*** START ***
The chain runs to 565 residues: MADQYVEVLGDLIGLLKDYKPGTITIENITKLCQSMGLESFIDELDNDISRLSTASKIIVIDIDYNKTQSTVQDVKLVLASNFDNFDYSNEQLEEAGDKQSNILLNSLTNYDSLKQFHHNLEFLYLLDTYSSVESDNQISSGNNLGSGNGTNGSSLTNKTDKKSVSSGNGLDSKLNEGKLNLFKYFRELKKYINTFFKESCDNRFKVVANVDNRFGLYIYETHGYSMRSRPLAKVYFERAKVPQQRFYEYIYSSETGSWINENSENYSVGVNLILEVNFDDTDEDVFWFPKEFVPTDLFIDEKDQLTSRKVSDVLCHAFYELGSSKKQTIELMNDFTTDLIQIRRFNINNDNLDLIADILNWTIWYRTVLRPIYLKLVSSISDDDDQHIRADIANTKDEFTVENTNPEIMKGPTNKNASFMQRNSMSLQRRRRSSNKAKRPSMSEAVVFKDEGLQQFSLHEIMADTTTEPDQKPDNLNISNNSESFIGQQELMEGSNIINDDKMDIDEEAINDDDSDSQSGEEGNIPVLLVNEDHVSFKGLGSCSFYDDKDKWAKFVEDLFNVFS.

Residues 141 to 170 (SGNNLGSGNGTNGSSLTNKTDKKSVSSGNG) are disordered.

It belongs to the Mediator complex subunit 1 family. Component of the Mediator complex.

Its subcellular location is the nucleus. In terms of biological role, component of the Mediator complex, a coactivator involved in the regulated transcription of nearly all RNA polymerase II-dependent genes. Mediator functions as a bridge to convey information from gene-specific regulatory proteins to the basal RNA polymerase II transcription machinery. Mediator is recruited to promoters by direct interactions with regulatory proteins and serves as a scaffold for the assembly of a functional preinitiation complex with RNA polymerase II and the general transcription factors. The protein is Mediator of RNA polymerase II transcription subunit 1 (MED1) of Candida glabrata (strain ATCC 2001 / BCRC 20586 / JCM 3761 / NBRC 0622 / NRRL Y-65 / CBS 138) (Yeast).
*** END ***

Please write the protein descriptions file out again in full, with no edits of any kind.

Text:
The chain runs to 565 residues: MADQYVEVLGDLIGLLKDYKPGTITIENITKLCQSMGLESFIDELDNDISRLSTASKIIVIDIDYNKTQSTVQDVKLVLASNFDNFDYSNEQLEEAGDKQSNILLNSLTNYDSLKQFHHNLEFLYLLDTYSSVESDNQISSGNNLGSGNGTNGSSLTNKTDKKSVSSGNGLDSKLNEGKLNLFKYFRELKKYINTFFKESCDNRFKVVANVDNRFGLYIYETHGYSMRSRPLAKVYFERAKVPQQRFYEYIYSSETGSWINENSENYSVGVNLILEVNFDDTDEDVFWFPKEFVPTDLFIDEKDQLTSRKVSDVLCHAFYELGSSKKQTIELMNDFTTDLIQIRRFNINNDNLDLIADILNWTIWYRTVLRPIYLKLVSSISDDDDQHIRADIANTKDEFTVENTNPEIMKGPTNKNASFMQRNSMSLQRRRRSSNKAKRPSMSEAVVFKDEGLQQFSLHEIMADTTTEPDQKPDNLNISNNSESFIGQQELMEGSNIINDDKMDIDEEAINDDDSDSQSGEEGNIPVLLVNEDHVSFKGLGSCSFYDDKDKWAKFVEDLFNVFS.

Residues 141 to 170 (SGNNLGSGNGTNGSSLTNKTDKKSVSSGNG) are disordered.

It belongs to the Mediator complex subunit 1 family. Component of the Mediator complex.

Its subcellular location is the nucleus. In terms of biological role, component of the Mediator complex, a coactivator involved in the regulated transcription of nearly all RNA polymerase II-dependent genes. Mediator functions as a bridge to convey information from gene-specific regulatory proteins to the basal RNA polymerase II transcription machinery. Mediator is recruited to promoters by direct interactions with regulatory proteins and serves as a scaffold for the assembly of a functional preinitiation complex with RNA polymerase II and the general transcription factors. The protein is Mediator of RNA polymerase II transcription subunit 1 (MED1) of Candida glabrata (strain ATCC 2001 / BCRC 20586 / JCM 3761 / NBRC 0622 / NRRL Y-65 / CBS 138) (Yeast).